Posts Tagged ‘Amtrak locomotives’

LSL Along the Hudson

May 1, 2022

The leaves are turning to their fall colors as the New York City section of the Lake Shore Limited rolls along the Hudson River at Breakneck Ridge, New York, in October 1998. On the point is P32DMAC No. 709, which was built by General Electric in August 1995. This segment of the route of Nos. 48 and 49 features some of the best scenery between New York and Chicago that can be viewed from this train.

Amtrak Savior

April 14, 2022

The F40PH has been described as the locomotive that saved Amtrak. The passenger carrier was able to subsist on E and F units for a few years. The SDP40F was expected to become the mainstay of the long-distance fleet, which it was for a few years.

When the F40 was on the drawing board it was seen as a corridor locomotive that would pull the new Amfleet equipment. That did happen, but the F40’s mission expanded as Amtrak gave up on the SDP40F and traded in many of them for orders of new F40s.

Shown above is F40PHR 259 in Joliet, Illinois, on March 31, 1978. The 259 was built in December 1977 with the “R” its model designation indicated that an SDP40F was traded in for it. In this case that was SDP40F No. 591.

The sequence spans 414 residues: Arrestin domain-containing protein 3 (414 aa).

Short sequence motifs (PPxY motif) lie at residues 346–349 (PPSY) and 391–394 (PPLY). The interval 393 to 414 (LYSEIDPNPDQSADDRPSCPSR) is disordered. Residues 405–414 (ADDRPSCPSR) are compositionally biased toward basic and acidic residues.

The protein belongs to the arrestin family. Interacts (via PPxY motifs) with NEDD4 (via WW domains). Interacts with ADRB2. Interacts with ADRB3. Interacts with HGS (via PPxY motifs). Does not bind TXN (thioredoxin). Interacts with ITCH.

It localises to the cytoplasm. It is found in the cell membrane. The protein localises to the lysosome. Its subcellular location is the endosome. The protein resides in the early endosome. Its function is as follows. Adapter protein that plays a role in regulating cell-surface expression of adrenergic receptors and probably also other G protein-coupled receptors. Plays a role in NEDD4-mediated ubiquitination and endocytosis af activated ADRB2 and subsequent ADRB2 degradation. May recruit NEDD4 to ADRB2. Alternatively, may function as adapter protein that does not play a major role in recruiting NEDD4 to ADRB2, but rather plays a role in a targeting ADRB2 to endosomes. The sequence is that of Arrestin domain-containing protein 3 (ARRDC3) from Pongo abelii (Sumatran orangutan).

The 259 would later be acquired by the Panama Canal Railways in 2001.

Photograph by Robert Farkas

Just Another Day on the Corridor

March 16, 2022

Amtrak operates numerous corridor trains but more than likely at Amtrak headquarter there is just one “the corridor” and that would be the Northeast Corridor. It has the highest level of Amtrak service in the country and, some would argue, gets a disproportionate amount of attention from the passenger carrier’s brass. The image above shows a typical NEC train from the 1980s with its AEM-7 locomotive pulling a string of Amfleet cars. It was made on Aug. 9, 1983, in Aberdeen, Maryland.

Photograph by Robert Farkas

Not Charging Today

March 13, 2022

Amtrak’s northbound Saluki had a surprise as it ripped through Arcola, Illinois, on Sunday, Feb. 20. A P42DC was on the point of the Chicago-bound train rather than the usual SC-44 Charger. I don’t know the reason for the motive power substitution. Perhaps the assigned Charger had mechanical difficulties and was swapped out the day before when the equipment went south as the Illini. Note that pulling the train is No. 58, which is the road number for the northbound City of New Orleans, which also uses these same former Illinois Central rails. The train is shown passing the former Illinois Central passenger station in Arcola.